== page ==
National Indigenous Times: Aboriginal people targetted in WA’s "move-on" policy
20 Nov 12: "Western Australia's Aboriginal peoples are targeted and victimised with more move-on notices issued to them than all other ethnic groups combined the West Australian Parliament has been told and advocates have called for an end to what they see as racial vilification. The Aboriginal Legal Services WA Chief Executive Officer, Dennis Eggington said enough was enough and he urged parliamentarians to... "
National Indigenous Times: Anger over Bourke evictions
20 Nov 12: "Residents of the Alice Edwards Village at Bourke in the far west of New South Wales, angry and disillusioned with being forced to live in dilapidated and dangerously run down houses, have claimed the Nulla Nulla Local Land Council has now started a process to evict tenants who have refused to pay rent in protest. The residents have claimed many of the houses have had no repair work carried out on them... "
National Indigenous Times: Wyatt calls for an end to Native Title litigation
20 Nov 12: "The Federal Court has made a ruling in favour of Traditional Owners following a five year Native Title dispute with miners in Western Australia's Pilbara region and National Native Title Council Chief Executive, Brian Wyatt has called for an end to the West Australian Government's "wasteful and unnecessary" legal action against the rights and interests of Traditional Owners."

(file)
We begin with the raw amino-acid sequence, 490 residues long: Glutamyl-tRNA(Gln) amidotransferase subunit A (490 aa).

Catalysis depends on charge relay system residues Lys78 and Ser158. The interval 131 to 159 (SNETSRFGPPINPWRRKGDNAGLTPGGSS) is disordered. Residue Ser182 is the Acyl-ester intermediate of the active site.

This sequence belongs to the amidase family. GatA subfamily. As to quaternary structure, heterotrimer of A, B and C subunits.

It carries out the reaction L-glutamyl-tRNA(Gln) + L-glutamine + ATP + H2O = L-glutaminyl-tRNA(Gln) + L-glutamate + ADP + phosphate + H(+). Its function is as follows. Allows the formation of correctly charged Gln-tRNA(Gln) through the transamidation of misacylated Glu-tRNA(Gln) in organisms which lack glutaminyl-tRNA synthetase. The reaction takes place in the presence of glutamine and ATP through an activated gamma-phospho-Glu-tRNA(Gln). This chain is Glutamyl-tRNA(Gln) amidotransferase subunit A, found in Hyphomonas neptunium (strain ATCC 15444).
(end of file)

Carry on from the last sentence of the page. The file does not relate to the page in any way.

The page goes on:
National Indigenous Times: Government failure to act on deaths in custody a "national shame":Bonig
20 Nov 12: "The lack of response by Federal, State and Territory governments to the Royal Commission into Aboriginal Deaths in Custody was a disgrace, the South Australian Law Society President, Ralph Bonig said. Mr Bonig said September marked the 25th anniversary since the announcement of the Royal Commission into Aboriginal Deaths in Custody and the final report was delivered in April, 1991 and it made some 339... "
National Indigenous Times: Scott declares mining move "bold"
20 Nov 12: "The true economic independence of Aboriginal people in New South Wales is another step closer to reality following the announcement the New South Wales Aboriginal Land Council has progressed further with its Petroleum Special Prospecting Authority Applications or PSPAs, Chief Executive Officer, Geoff Scott said. Mr Scott described the decision to move into mining by the Land Council as "bold"."
National Indigenous Radio Service: Congress members express child protection concerns
19 Nov 12: "A Director of the National Congress of Australia’s First Peoples says its members have identified child protection as a key area for improvement for Indigenous Australians. Congress held its annual meeting in Alice Springs in September, where an open mic session saw many delegates express concern about the high level of Indigenous children in care. Director Tammy Solonec told 98.9fm Congress will now look more closely at the issue and believes the concerning state of Indigenous child protection is due to socio-economic factors."